If you happened to catch Apple’s initial June 4, 2018 announcement of iOS 12, you might have noticed that it was lacking the “big splash” that we’ve seen from other iOS announcements. That’s partially because Apple was so busy focusing on new iOS 12 data security features.
Though more is to be unveiled at the September 12, 2018 Apple Keynote event, many of the features of iOS 12 that have been revealed likely won’t catch the average consumer’s attention. That’s intentional. Good data security features are relatively unnoticeable to most users. If anything, those features in Apple’s newest mobile OS will make life a little bit easier for the average iPhone user.
But, if you happen to be an IT or security pro, the new iOS 12 probably piqued your interest.
This emphasis on personal data privacy and security from Apple prompts one question: is iOS 12 the most secure operating system Apple has ever released?
In a word, yes. Let’s dig into what makes it so secure.
Better Anti-Hacking Technology for Data Privacy
One of the biggest changes Apple is making to the new iOS’s security is the introduction of USB Restricted Mode.
On iOS 11 and earlier iOS versions, USB-based communications stay active for up to seven days after the phone is locked. This means that if an iPhone is stolen, the would-be hackers have seven days to plug a brute force device, such as GrayKey, into the phone and force it to unlock.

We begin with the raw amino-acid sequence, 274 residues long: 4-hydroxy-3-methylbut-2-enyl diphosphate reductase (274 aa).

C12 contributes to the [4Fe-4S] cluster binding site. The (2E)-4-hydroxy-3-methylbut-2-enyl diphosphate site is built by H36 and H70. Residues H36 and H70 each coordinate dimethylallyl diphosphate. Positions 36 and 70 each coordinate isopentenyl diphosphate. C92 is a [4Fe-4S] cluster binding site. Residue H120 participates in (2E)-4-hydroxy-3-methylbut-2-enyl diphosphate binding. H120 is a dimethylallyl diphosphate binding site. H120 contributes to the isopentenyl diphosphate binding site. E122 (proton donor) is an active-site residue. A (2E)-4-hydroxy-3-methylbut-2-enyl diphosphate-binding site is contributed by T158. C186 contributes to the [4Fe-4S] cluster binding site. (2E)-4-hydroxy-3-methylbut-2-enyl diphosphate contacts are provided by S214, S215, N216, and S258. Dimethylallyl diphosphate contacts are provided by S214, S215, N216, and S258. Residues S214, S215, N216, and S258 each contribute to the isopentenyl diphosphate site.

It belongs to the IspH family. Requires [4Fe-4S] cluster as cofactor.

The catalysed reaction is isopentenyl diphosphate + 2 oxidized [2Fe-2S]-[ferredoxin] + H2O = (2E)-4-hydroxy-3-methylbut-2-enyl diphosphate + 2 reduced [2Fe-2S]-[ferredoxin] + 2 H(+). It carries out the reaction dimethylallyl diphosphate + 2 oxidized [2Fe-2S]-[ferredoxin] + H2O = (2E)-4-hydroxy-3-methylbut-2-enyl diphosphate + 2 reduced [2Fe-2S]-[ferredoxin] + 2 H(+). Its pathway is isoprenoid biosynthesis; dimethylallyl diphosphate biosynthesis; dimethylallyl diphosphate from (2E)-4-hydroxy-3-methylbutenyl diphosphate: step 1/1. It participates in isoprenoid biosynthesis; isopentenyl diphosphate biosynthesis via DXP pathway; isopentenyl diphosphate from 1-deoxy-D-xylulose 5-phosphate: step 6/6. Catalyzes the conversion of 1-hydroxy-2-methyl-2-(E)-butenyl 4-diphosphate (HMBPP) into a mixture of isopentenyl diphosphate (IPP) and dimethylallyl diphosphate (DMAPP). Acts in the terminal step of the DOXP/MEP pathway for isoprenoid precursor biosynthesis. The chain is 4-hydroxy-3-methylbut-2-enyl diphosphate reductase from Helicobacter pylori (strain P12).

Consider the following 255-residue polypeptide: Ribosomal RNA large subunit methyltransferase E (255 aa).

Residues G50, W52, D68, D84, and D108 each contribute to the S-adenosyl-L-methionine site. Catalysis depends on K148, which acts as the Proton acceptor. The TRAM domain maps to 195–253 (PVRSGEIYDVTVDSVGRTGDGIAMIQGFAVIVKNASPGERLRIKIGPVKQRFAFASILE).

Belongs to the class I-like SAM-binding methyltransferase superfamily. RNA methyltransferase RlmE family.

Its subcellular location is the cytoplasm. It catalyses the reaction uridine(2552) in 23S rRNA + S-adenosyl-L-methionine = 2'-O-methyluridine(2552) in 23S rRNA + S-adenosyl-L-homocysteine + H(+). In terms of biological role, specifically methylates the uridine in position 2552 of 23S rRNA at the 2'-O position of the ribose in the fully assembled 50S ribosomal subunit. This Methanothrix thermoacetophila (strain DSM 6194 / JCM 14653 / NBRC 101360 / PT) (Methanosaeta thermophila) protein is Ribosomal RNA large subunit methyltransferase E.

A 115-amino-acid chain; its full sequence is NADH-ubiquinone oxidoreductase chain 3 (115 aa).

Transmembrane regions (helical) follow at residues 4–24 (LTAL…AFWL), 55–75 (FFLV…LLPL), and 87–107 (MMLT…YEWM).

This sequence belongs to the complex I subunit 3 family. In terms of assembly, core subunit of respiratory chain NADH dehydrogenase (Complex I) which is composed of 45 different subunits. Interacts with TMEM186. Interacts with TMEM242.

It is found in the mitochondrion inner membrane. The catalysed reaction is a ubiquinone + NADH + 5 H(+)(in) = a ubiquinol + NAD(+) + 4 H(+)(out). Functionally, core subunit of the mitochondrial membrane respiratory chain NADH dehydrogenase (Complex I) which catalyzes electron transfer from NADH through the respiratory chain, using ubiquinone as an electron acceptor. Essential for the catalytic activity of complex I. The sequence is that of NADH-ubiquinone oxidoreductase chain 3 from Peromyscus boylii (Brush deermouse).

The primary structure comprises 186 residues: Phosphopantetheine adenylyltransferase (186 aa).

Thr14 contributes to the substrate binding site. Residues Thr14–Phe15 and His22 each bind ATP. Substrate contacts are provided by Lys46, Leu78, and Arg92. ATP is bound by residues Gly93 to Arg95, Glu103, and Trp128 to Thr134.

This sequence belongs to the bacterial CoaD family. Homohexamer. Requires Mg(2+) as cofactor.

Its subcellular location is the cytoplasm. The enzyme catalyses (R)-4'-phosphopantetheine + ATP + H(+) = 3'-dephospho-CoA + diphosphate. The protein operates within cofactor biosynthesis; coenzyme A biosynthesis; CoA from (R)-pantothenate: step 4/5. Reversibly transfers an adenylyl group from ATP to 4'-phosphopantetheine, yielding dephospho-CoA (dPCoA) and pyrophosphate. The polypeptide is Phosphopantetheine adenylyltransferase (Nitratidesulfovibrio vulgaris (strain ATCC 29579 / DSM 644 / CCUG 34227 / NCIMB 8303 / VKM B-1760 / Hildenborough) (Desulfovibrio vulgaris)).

The New York Times calls this seven-day window a massive security vulnerability in iOS 11.
The good news is that Apple is closing this window. With USB Restricted Mode on iOS 12, Apple is reducing the time for USB-based communications to just one hour after the phone is locked.
That makes a brute force attack on iOS 12 nearly impossible. According to one app developer we talked to, “USB Restricted Mode essentially turns the phone into a battery-powered brick after one hour.” Unless the phone is unlocked by an authorized user in that hour timeframe, it’s useless to would-be hackers.
To illustrate this further, if an employee at your company has their iPhone stolen with iOS 11 on it, there’s a very good chance the thief will be able to gain access to the phone within seven days. However if iOS 12 is installed, the thief will only have one hour to attempt a brute force attack. The chances of that being accomplished in an hour are very unlikely.
This data privacy feature is automatically turned on in the new OS, but Apple does give you the option of disabling it:
We're excited by both the strength and flexibility of this for greater personal data security.
Password Reuse Auditing
As is the case with any data security system, humans are the weakest link. If you develop the best tools in the world but the actual human operators aren’t using it, then it’s worthless.
That’s why Apple is trying to make password management as simple as possible in iOS 12. One of the features that makes this easier is Password Reuse Auditing. This feature monitors the passwords that iPhone owners use for different services. When it catches someone using the same password on different websites, it flags the duplicate, offers a more secure password, and then saves it to the iCloud Keychain.
The issues with using one password across different websites are well documented. Security experts have been trying to get around these issues for years and Apple is doing their best to help. Auth0 offers secure authentication using token-based, passwordless authentication that features a brute-force protection system.